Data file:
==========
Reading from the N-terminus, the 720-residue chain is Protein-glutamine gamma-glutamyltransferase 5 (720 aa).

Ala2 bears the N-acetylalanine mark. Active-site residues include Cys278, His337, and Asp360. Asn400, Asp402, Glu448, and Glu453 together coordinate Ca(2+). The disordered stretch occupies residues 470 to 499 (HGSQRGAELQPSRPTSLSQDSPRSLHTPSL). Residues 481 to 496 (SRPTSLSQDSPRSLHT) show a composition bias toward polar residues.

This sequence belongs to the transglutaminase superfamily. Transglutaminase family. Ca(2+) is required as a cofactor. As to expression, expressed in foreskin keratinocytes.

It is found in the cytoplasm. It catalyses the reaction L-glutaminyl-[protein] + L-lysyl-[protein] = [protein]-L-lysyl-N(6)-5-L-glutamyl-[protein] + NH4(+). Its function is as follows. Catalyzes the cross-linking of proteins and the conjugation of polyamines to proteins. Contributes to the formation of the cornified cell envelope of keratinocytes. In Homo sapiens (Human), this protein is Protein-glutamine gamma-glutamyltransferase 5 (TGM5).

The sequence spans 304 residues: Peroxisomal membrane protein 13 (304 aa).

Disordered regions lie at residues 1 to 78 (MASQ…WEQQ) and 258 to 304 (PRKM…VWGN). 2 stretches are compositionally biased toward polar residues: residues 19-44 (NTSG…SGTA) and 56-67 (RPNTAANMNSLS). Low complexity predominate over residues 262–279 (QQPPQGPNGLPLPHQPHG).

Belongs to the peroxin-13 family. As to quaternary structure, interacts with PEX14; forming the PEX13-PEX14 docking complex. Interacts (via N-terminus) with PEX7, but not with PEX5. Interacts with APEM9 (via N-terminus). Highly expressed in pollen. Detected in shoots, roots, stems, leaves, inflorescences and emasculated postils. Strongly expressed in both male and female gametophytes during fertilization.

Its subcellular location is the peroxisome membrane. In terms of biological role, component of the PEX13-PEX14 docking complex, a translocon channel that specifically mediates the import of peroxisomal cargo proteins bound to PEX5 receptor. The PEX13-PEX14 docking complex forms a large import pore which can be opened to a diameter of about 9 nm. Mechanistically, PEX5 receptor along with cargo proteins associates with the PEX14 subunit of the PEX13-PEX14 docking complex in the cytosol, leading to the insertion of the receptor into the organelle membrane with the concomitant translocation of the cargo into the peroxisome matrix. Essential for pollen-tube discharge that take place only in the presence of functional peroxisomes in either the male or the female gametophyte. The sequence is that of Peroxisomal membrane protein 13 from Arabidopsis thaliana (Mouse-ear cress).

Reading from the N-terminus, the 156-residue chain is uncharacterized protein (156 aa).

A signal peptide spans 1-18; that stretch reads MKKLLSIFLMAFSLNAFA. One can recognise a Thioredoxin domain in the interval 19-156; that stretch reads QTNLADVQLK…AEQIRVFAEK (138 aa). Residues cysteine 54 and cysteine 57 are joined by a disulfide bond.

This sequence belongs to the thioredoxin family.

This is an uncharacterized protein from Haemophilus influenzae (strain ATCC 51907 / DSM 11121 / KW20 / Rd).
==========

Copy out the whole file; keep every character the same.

Reading from the N-terminus, the 720-residue chain is Protein-glutamine gamma-glutamyltransferase 5 (720 aa).

Ala2 bears the N-acetylalanine mark. Active-site residues include Cys278, His337, and Asp360. Asn400, Asp402, Glu448, and Glu453 together coordinate Ca(2+). The disordered stretch occupies residues 470 to 499 (HGSQRGAELQPSRPTSLSQDSPRSLHTPSL). Residues 481 to 496 (SRPTSLSQDSPRSLHT) show a composition bias toward polar residues.

This sequence belongs to the transglutaminase superfamily. Transglutaminase family. Ca(2+) is required as a cofactor. As to expression, expressed in foreskin keratinocytes.

It is found in the cytoplasm. It catalyses the reaction L-glutaminyl-[protein] + L-lysyl-[protein] = [protein]-L-lysyl-N(6)-5-L-glutamyl-[protein] + NH4(+). Its function is as follows. Catalyzes the cross-linking of proteins and the conjugation of polyamines to proteins. Contributes to the formation of the cornified cell envelope of keratinocytes. In Homo sapiens (Human), this protein is Protein-glutamine gamma-glutamyltransferase 5 (TGM5).

The sequence spans 304 residues: Peroxisomal membrane protein 13 (304 aa).

Disordered regions lie at residues 1 to 78 (MASQ…WEQQ) and 258 to 304 (PRKM…VWGN). 2 stretches are compositionally biased toward polar residues: residues 19-44 (NTSG…SGTA) and 56-67 (RPNTAANMNSLS). Low complexity predominate over residues 262–279 (QQPPQGPNGLPLPHQPHG).

Belongs to the peroxin-13 family. As to quaternary structure, interacts with PEX14; forming the PEX13-PEX14 docking complex. Interacts (via N-terminus) with PEX7, but not with PEX5. Interacts with APEM9 (via N-terminus). Highly expressed in pollen. Detected in shoots, roots, stems, leaves, inflorescences and emasculated postils. Strongly expressed in both male and female gametophytes during fertilization.

Its subcellular location is the peroxisome membrane. In terms of biological role, component of the PEX13-PEX14 docking complex, a translocon channel that specifically mediates the import of peroxisomal cargo proteins bound to PEX5 receptor. The PEX13-PEX14 docking complex forms a large import pore which can be opened to a diameter of about 9 nm. Mechanistically, PEX5 receptor along with cargo proteins associates with the PEX14 subunit of the PEX13-PEX14 docking complex in the cytosol, leading to the insertion of the receptor into the organelle membrane with the concomitant translocation of the cargo into the peroxisome matrix. Essential for pollen-tube discharge that take place only in the presence of functional peroxisomes in either the male or the female gametophyte. The sequence is that of Peroxisomal membrane protein 13 from Arabidopsis thaliana (Mouse-ear cress).

Reading from the N-terminus, the 156-residue chain is uncharacterized protein (156 aa).

A signal peptide spans 1-18; that stretch reads MKKLLSIFLMAFSLNAFA. One can recognise a Thioredoxin domain in the interval 19-156; that stretch reads QTNLADVQLK…AEQIRVFAEK (138 aa). Residues cysteine 54 and cysteine 57 are joined by a disulfide bond.

This sequence belongs to the thioredoxin family.

This is an uncharacterized protein from Haemophilus influenzae (strain ATCC 51907 / DSM 11121 / KW20 / Rd).